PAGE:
It also has a requirement that the balance inside the Contract stays the same, causing the satoshi value locked inside this contract to stay there forever.

Once deployed, Contracts like this one are final because it contains a requirement that the Locking Script is the same as before. To enable you to retrieve the funds, you have to add a function in the Contract before deploying it. This is why we have the testnet!

Again, please read this post that explains the Advanced Counter Example.

A demo scrypt

I’m using Scrypt. Scrypt is a high-level smart contract language (similar to ethereum’s Solidity) that compiles down to the Bitcoin assembly code.

There is a demo contract in the sCrypt project.

contract Demo {
  int x;
  int y;

  constructor(int x, int y) {
      this.x = x;
      this.y = y;
  }

  function sum(int a, int b): int {
      return a + b;
  }

  public function add(int z) {
      require(z == this.sum(this.x, this.y));
  }

  public function sub(int z) {
      require(z == this.x - this.y);
  }
}

This demo scrypt will compile down to a Locking Script and Unlocking Scripts. The Locking Script is derrived from the constructor, and the Unlocking Scripts are derrived from the public functions.

This demo script is essentially a logic puzzle. You’d be able to reverse engineer the compiled Locking Script (looking at the op codes) and figure out how to create a valid unlocking script that would make a valid transaction.

To create a transaction that uses this demo scrypt, we’d use the scryptlib javascript library to compiled the script. We then create an output with the compiled Locking Script and broadcast the transaction.

To unlock the UTXO we just made, we create another transaction using the UTXO and the Demo Contracts Unlocking script.

const amount = 2000
const newAmount = 546

// Compile the contract
const Demo = buildContractClass(loadDesc('demo_desc.json'));
demo = new Demo(4, 7);

// Lock funds into the script.
const lockingTx =  await createLockingTx(privateKey.toAddress(), amount)
lockingTx.outputs[0].setScript(demo.lockingScript)
lockingTx.sign(privateKey)
const lockingTxid = await sendTx(lockingTx) // Broadcast the transaction

// Unlock the funds we just locked in using the Contracts Unlocking Script
const unlockingScript = demo.add(11).toScript()
const unlockingTx = await createUnlockingTx(lockingTxid, amount, demo.lockingScript.toASM(), newAmount)
unlockingTx.inputs[0].setScript(unlockingScript)
const unlockingTxid = await sendTx(unlockingTx)

Learning from existing example scripts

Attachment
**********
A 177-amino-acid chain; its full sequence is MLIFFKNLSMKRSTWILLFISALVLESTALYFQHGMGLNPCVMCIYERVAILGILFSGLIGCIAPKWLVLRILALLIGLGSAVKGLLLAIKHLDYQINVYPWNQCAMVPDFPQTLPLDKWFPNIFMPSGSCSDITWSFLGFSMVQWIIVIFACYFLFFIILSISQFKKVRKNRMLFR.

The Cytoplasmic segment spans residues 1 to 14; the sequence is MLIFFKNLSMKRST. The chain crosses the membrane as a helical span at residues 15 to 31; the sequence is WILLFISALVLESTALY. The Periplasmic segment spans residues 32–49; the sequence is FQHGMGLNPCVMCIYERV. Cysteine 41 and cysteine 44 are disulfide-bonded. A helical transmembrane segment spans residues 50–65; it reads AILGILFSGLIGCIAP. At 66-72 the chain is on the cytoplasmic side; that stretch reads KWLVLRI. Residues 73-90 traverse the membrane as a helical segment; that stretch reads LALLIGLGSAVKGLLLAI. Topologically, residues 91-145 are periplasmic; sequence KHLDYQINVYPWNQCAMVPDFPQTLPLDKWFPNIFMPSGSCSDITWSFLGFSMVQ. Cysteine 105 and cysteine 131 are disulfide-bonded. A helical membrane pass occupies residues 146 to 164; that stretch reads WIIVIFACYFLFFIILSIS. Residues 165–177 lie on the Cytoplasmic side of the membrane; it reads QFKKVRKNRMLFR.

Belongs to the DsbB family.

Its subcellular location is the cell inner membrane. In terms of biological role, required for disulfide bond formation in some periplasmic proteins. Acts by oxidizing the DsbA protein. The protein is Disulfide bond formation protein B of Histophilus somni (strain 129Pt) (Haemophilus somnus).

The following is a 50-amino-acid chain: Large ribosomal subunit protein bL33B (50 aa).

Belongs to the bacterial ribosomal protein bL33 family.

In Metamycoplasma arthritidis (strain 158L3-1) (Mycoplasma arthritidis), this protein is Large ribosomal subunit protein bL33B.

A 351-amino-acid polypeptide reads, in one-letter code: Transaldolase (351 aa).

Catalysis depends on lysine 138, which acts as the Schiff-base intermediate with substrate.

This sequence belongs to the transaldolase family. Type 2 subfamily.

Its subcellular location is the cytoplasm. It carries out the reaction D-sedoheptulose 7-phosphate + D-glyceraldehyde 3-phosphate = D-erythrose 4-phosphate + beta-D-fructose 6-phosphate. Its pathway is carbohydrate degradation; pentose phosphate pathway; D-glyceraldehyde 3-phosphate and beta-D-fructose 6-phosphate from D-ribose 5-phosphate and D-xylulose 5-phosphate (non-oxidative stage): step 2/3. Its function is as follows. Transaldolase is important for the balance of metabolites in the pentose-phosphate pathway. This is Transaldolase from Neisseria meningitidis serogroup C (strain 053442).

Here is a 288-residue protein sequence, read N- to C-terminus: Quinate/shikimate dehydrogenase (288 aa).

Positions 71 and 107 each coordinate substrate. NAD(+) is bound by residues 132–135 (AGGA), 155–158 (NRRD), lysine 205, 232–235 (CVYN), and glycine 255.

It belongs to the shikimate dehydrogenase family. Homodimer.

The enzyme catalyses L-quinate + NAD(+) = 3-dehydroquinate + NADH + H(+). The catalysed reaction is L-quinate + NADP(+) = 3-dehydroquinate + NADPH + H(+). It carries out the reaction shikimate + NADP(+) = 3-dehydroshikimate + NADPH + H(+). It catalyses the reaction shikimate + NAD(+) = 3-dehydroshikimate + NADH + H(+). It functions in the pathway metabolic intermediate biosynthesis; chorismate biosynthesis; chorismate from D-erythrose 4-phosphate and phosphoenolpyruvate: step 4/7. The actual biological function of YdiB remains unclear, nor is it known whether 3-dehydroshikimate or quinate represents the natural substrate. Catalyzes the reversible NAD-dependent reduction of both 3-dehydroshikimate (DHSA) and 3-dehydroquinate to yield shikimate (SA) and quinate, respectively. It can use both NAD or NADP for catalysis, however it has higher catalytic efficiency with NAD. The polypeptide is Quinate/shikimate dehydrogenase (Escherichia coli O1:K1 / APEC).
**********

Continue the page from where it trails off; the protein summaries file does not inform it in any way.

• demo.scrypt

    • Introduces the concept of scripts. Locking script & unlocking scripts. It’s taken me longer than I want to admit to wrap my head around how these fit together, and where they’re located in a transaction.
  • counter.scrypt

    • Introduces the concept of stateful scripts using the preimage of a staged transaction. This allows the unlocking script to access the transaction that is spending the input (locking script).
  • advancedCounter.scrypt

    • Introduces the concept of paying the transaction fee from another input. Expecting one change output, and verifies that the amount in the counter is the same going forward, that the output script is the same, but with an incremented counter value.

Sentences that helped wrap my head around how contracts work on bitcoin. I stared at these for a while.

  • You lock funds into a scripthash (locking script)
  • You unlock funds by providing the unlocking script (contract function) to the outpoint in the spending transactions. (The scriptsig)
  • The contract is simply the unlocking script of a previous transactions outpoint.

There are two parts to the script that is evaluated when validating a Transaction. When you “send” bitcoin, you’re unlocking the satoshis using an Unlocking Script (source), and locking them up in a Locking Script (destination). The locking script is associated with an output in a transaction. Its job is to set the conditions in which the output can be used in a future transaction. The unlocking script should satisfy the outputs’ locking script. When spending an UTXO, you must provide the unlocking script for the transaction to be valid.

Each output has a script (locking script) associated with it. This script prevents just anyone being able to use the unspent output (UTXO) in a later transaction. This locking script is then unlocked by the unlocking script provided when spending the UTXO in a later transaction.

Go forth and conquer!

If you’re a smart contract developer that has wrote solidity contracts for Ethereum, give Bitcoin another go now that it’s been reverted to the original implementation (Bitcoin SV). You never know; you might be surprised with what you can do.

Scrypt: High level smart contract language (like solidity)

Bonus: Also, get ready for a token explosion powered by Bitcoin SV. Matterpool have been working on a Non-Fungible-Token smart contract using native bitcoin script. Check that out here https://www.npmjs.com/package/@matterpool/superasset-js.

Will Townsend

Hey 👋 I'm Will Townsend, I hope you enjoyed this post. If you have any questions you can contact me on Twitter, cheers!